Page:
1. Event Center: defined by the Ordinances an owner, operator, or manager of a publicly or privately-owned structure in the City of more than 50,000 square feet or with a seating capacity of 1,000 seats or more that is used for public performances, sporting events, business meetings, or similar events. An “Event Center Business” includes, but is not limited to, concert halls, stadiums, sports arenas, racetracks, coliseums, and convention centers.
  1. Hotel: defined by the Ordinances as an owner, operator or manager of a residential building in the City designated or used for public lodging or other related service for the public and either contains 50 or more guestrooms or has earned gross receipts in 2019 exceeding $5 million. This category includes the owner, operator, manager, or lessee of any restaurant physically located on hotel premises.

Under the Worker Retention Ordinance, when a covered business experiences a Change in Control as defined by the Ordinance, covered employees are given preference in hiring by the successor business employer for a period of 6 months and must be retained for at least 90 days, unless there is cause for termination (which the Ordinance does not define).

The Right of Recall Ordinance requires a covered employer to offer positions that become available on or after the June 14, 2020 effective date to qualified employees who were laid off on or after March 4, 2020. A laid-off employee is deemed qualified and must be offered a position – in the order of priority below – if the employee:

  1. Held the same or similar position at the same location when the employee was laid off; or
  1. Is or can be qualified for the position with the same training that would be provided to a new worker hired into the position.

If more than one laid-off employee is entitled to preference for a position, the employer must offer the position to the laid-off employee with the greatest length of service in the position and then to the laid-off employee with the greatest length of service with the employer at the employment site.

Under both Ordinances, a collective bargaining agreement in place as of the June 14, 2020 effective date that contains a worker retention provision, or a right of recall provision will supersede.

Other than in connection with a collective bargaining agreement, no waiver of the right of retention or the right of recall will be enforceable.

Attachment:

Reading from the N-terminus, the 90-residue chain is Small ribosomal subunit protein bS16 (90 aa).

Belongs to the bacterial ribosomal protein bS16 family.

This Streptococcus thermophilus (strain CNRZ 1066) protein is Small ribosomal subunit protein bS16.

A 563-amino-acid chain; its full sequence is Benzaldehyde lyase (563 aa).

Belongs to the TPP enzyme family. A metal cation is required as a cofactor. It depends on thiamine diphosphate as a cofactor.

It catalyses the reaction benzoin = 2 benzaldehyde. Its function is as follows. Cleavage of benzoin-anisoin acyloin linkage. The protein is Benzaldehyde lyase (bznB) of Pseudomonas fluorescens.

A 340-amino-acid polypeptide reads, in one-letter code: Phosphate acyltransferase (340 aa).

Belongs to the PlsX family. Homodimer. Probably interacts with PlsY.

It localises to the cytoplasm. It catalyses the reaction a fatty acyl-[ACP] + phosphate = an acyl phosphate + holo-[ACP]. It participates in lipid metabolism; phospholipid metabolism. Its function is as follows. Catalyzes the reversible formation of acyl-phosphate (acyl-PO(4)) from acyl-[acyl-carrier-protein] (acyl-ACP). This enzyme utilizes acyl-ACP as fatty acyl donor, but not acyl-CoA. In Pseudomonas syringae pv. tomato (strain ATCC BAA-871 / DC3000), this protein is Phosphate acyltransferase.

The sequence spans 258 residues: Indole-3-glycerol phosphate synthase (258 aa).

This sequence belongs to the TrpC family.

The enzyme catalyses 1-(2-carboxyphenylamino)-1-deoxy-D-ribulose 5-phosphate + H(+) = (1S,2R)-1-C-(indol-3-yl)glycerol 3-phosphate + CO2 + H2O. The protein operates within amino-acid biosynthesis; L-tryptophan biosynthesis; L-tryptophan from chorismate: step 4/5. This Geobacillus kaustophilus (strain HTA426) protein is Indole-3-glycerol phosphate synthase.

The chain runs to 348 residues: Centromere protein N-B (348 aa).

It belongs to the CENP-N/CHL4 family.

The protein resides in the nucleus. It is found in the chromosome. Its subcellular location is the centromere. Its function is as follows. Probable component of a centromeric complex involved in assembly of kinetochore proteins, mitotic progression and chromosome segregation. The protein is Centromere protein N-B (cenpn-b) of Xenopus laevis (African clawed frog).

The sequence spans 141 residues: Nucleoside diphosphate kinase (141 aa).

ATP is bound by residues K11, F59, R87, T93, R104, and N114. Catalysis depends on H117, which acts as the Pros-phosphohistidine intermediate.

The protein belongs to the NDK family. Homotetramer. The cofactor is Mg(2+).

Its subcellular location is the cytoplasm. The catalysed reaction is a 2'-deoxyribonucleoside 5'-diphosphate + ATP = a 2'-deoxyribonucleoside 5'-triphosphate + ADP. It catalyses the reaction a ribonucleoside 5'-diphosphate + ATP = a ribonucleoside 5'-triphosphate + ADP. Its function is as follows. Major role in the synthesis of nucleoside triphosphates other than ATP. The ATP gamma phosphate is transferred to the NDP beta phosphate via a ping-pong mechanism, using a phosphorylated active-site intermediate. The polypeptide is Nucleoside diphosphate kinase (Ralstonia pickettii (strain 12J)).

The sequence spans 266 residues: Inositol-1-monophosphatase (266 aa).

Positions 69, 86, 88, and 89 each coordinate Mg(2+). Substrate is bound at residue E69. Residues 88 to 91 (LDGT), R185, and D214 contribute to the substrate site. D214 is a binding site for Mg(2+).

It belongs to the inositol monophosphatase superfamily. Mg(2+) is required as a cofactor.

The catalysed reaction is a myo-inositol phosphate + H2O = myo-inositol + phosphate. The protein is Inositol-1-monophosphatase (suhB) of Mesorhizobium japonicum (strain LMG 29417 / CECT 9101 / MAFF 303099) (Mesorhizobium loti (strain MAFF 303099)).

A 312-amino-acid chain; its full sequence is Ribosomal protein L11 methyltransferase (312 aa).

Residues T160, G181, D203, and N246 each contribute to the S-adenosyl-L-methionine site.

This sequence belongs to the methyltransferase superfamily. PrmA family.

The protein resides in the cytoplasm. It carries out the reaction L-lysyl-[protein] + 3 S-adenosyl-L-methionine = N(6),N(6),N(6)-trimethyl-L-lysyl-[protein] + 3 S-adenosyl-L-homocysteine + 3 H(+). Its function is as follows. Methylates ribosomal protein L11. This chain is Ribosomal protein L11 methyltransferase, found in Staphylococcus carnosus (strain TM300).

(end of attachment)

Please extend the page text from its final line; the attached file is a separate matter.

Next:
Notably, both Ordinances provide for a private right of action in state courts for any violations of the Ordinances, following notice and a 15-day cure period.  Available remedies include hiring and reinstatement rights, lost income and benefits, reasonable attorneys’ fees and costs, and under the Right of Recall Ordinance, punitive damages.

The full text of the Worker Retention Ordinance can be found here and the Right of Recall Ordinance here.

Jackson Lewis’ Coronavirus Task Force will continue to monitor these ordinances and other emergency regulations pertaining to COVID-19. Please contact a team member or the Jackson Lewis attorney with whom you regularly work if you have questions or need assistance.

California Governor Gavin Newsom has announced a plan to allow the limited reopening of some businesses beyond those in the category of essential critical infrastructure. This limited reopening is part of the “Resilience Roadmap” for California, the multi-phase plan to modify the statewide stay-at-home Order, originally issued on March 19, 2020, in response to the COVID-19 pandemic.

On May 4, 2020, the Governor issued an executive order directing Californians to continue to obey state public health directives. It also indicated the state was moving toward Stage Two, which would allow the reopening of “lower-risk businesses and spaces.”

Please find the full article on the Jackson Lewis Publications Page.